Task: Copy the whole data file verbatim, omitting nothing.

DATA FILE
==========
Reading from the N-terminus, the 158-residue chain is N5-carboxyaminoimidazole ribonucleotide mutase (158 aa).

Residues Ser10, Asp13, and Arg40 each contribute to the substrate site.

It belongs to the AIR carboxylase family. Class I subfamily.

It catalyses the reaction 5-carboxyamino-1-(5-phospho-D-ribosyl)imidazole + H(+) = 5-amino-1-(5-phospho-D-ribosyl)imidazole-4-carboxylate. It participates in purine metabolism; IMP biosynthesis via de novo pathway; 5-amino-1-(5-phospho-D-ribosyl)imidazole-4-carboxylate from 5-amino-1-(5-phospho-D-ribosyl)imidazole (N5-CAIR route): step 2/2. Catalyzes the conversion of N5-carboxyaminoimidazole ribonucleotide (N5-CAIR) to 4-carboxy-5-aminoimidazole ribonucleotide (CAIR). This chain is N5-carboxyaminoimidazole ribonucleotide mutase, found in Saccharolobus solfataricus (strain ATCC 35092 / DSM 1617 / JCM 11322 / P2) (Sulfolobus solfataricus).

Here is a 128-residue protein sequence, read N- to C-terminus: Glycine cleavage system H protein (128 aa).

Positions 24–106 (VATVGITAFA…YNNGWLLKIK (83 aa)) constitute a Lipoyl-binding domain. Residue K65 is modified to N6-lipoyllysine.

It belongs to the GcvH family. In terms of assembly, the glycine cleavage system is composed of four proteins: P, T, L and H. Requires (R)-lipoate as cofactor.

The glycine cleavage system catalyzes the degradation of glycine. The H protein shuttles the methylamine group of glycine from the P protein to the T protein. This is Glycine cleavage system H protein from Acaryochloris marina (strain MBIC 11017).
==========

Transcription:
Reading from the N-terminus, the 158-residue chain is N5-carboxyaminoimidazole ribonucleotide mutase (158 aa).

Residues Ser10, Asp13, and Arg40 each contribute to the substrate site.

It belongs to the AIR carboxylase family. Class I subfamily.

It catalyses the reaction 5-carboxyamino-1-(5-phospho-D-ribosyl)imidazole + H(+) = 5-amino-1-(5-phospho-D-ribosyl)imidazole-4-carboxylate. It participates in purine metabolism; IMP biosynthesis via de novo pathway; 5-amino-1-(5-phospho-D-ribosyl)imidazole-4-carboxylate from 5-amino-1-(5-phospho-D-ribosyl)imidazole (N5-CAIR route): step 2/2. Catalyzes the conversion of N5-carboxyaminoimidazole ribonucleotide (N5-CAIR) to 4-carboxy-5-aminoimidazole ribonucleotide (CAIR). This chain is N5-carboxyaminoimidazole ribonucleotide mutase, found in Saccharolobus solfataricus (strain ATCC 35092 / DSM 1617 / JCM 11322 / P2) (Sulfolobus solfataricus).

Here is a 128-residue protein sequence, read N- to C-terminus: Glycine cleavage system H protein (128 aa).

Positions 24–106 (VATVGITAFA…YNNGWLLKIK (83 aa)) constitute a Lipoyl-binding domain. Residue K65 is modified to N6-lipoyllysine.

It belongs to the GcvH family. In terms of assembly, the glycine cleavage system is composed of four proteins: P, T, L and H. Requires (R)-lipoate as cofactor.

The glycine cleavage system catalyzes the degradation of glycine. The H protein shuttles the methylamine group of glycine from the P protein to the T protein. This is Glycine cleavage system H protein from Acaryochloris marina (strain MBIC 11017).